guides you to the best local dishes & drinks in
150+ cities. See map now
EYW wants your food photos!
EYW wants your food stories!
Type #dalgonacoffee into any social media search bar and you’ll end up scrolling through thousands of images and videos. You’ll see icy glasses of milk topped with a frothy dollop of whipped... Read more
What: The ancient way of Mexican barbecue is to slow-roast lamb (borrego) or goat (chivo) for many hours in a pit dug into the ground, covered with maguey leaves. No sauces or marinades are traditionally used before it’s fully cooked in its own juices, which is when the meat starts to fall off the bone. (Notable exceptions to this include parts of northern Mexico, where beef cheeks or head are preferred for barbacoa, and the Yucatán, which has its delicious cochinita pibil, or marinated pit-roasted pork.) The meat can be served a number of ways, but is often chopped up or shredded, served with (or wrapped in) tortillas, and/or accompanied by consomé, a broth made with drippings from the roasted meat. Though the dish is attributed to the east-central state of Hidalgo—and is otherwise often associated with festival days or weddings in much of Mexico—barbacoa is readily available at many markets and restaurants around the country, for whenever that earthy, meaty craving strikes.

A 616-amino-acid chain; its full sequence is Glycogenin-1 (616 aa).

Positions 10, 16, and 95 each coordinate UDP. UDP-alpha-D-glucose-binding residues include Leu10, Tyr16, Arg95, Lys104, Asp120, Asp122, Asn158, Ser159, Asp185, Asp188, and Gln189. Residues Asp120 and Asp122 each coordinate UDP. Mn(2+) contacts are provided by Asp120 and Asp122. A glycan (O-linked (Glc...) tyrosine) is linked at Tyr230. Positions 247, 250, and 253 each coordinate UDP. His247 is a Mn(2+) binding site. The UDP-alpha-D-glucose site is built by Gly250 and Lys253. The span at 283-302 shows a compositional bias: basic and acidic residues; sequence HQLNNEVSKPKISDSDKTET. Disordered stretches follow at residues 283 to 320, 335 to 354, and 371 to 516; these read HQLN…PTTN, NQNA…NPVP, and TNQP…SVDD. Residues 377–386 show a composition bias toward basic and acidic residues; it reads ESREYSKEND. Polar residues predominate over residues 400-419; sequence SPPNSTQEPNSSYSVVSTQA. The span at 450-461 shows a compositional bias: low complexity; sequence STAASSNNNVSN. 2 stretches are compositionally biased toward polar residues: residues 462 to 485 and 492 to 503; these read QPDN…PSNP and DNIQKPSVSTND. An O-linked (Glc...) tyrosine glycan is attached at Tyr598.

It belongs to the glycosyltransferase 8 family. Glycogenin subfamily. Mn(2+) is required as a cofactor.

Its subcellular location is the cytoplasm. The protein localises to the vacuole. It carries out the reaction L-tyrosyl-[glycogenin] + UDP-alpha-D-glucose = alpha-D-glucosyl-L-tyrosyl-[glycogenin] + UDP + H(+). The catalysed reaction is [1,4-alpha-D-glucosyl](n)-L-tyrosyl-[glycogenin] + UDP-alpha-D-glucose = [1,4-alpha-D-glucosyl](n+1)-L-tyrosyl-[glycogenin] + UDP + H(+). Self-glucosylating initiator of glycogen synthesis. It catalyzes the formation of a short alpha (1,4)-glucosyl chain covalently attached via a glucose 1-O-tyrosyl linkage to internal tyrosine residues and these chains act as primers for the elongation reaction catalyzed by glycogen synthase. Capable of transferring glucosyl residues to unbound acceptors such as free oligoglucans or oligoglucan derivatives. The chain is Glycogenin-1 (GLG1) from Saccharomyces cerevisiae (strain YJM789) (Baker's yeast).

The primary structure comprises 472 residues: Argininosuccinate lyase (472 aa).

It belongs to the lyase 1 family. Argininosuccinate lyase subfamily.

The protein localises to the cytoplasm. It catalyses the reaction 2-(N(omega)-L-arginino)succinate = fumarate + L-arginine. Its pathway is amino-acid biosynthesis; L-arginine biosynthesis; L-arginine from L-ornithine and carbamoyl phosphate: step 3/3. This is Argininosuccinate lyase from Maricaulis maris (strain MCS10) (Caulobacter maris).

Where: We got our barbacoa fix for 15p at Oaxaca’s Friday Candiani market (near corner of Jorge L Tamayo Castellanos and Calle Martires de Tacubaya, approx map; southeast of downtown, about seven minutes in a taxi), where several vendors (Tlacolula, Las Gemelas) set up shop with pots of bubbling barbacoa: carne blanco, “white meat,” the ladies called it, after confirming it was lamb. The fragrant, shredded meat, spooned and wrapped in a large tortilla, was beyond tender; the texture was soft and melt-in-your-mouth fatty, with incredible flavor. Also in Oaxaca, we tried some amazing cabrito (baby goat) from a barbacoa vendor called San Pedrito (Saturdays and Tuesdays only) in the middle of the labyrinthine Mercado Abastos (betw. Calle Mercaderes and the periférico, map).
Alternatively: In the Tlalpan borough of Mexico City, the raucous, 2,000-seat-plus Restaurante Arroyo (Insurgentes Sur 4300, map) is famous for its pit-roasted lamb barbacoa, which it heroically prepares every day. If you make the trip down there, don’t miss the carnitas and chicharrón either.
Now on Amazon.com!
Download our Oaxaca Food & Travel Guide to your Kindle, smartphone, or tablet and get the inside scoop on 40 delicious typical foods and drinks in Oaxaca, plus bonus recipes from a popular Oaxacan chef. $3.99
©2020 Eat Your World, LLC - All Rights Reserved